Im Focus: Why we need erasable MRI scans

New technology could allow an MRI contrast agent to 'blink off,' helping doctors diagnose disease

Magnetic resonance imaging, or MRI, is a widely used medical tool for taking pictures of the insides of our body. One way to make MRI scans easier to read is...

Im Focus: BAM@Hannover Messe: innovative 3D printing method for space flight

At the Hannover Messe 2018, the Bundesanstalt für Materialforschung und-prüfung (BAM) will show how, in the future, astronauts could produce their own tools or spare parts in zero gravity using 3D printing. This will reduce, weight and transport costs for space missions. Visitors can experience the innovative additive manufacturing process live at the fair.

Powder-based additive manufacturing in zero gravity is the name of the project in which a component is produced by applying metallic powder layers and then...

Im Focus: Molecules Brilliantly Illuminated

Physicists at the Laboratory for Attosecond Physics, which is jointly run by Ludwig-Maximilians-Universität and the Max Planck Institute of Quantum Optics, have developed a high-power laser system that generates ultrashort pulses of light covering a large share of the mid-infrared spectrum. The researchers envisage a wide range of applications for the technology – in the early diagnosis of cancer, for instance.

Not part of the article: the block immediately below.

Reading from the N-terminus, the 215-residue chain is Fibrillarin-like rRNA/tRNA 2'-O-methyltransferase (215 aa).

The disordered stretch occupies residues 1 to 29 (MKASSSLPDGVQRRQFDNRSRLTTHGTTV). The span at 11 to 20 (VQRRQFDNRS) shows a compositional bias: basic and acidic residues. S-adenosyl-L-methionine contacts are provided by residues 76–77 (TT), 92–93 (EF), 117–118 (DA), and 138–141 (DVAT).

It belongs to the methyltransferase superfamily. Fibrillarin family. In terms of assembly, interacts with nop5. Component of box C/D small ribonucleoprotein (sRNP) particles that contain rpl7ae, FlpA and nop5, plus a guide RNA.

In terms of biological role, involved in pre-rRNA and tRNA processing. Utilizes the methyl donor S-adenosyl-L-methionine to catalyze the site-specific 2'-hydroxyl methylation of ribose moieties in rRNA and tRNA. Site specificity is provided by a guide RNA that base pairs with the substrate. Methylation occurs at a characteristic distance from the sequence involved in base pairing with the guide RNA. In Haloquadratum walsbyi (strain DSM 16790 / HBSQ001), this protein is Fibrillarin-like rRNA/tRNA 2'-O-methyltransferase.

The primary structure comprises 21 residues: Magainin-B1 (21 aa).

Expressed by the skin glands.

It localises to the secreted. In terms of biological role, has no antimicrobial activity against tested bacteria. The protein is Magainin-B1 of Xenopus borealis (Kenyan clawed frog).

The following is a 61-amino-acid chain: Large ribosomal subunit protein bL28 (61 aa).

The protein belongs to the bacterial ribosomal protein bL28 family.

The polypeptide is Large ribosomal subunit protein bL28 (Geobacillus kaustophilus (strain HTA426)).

Molecules are the building blocks of life. Like all other organisms, we are made of them. They control our biorhythm, and they can also reflect our state of...

Im Focus: Spider silk key to new bone-fixing composite

University of Connecticut researchers have created a biodegradable composite made of silk fibers that can be used to repair broken load-bearing bones without the complications sometimes presented by other materials.

Repairing major load-bearing bones such as those in the leg can be a long and uncomfortable process.

Im Focus: Writing and deleting magnets with lasers

Study published in the journal ACS Applied Materials & Interfaces is the outcome of an international effort that included teams from Dresden and Berlin in Germany, and the US.

Scientists at the Helmholtz-Zentrum Dresden-Rossendorf (HZDR) together with colleagues from the Helmholtz-Zentrum Berlin (HZB) and the University of Virginia...

All Focus news of the innovation-report >>>

Anzeige

Anzeige

VideoLinks
Industry & Economy
Event News

Invitation to the upcoming "Current Topics in Bioinformatics: Big Data in Genomics and Medicine"

13.04.2018 | Event News

Unique scope of UV LED technologies and applications presented in Berlin: ICULTA-2018

12.04.2018 | Event News

IWOLIA: A conference bringing together German Industrie 4.0 and French Industrie du Futur

09.04.2018 | Event News

 
Latest News

World's smallest optical implantable biodevice

26.04.2018 | Power and Electrical Engineering

Molecular evolution: How the building blocks of life may form in space

26.04.2018 | Life Sciences

First Li-Fi-product with technology from Fraunhofer HHI launched in Japan

26.04.2018 | Power and Electrical Engineering

VideoLinks
Science & Research
Overview of more VideoLinks >>>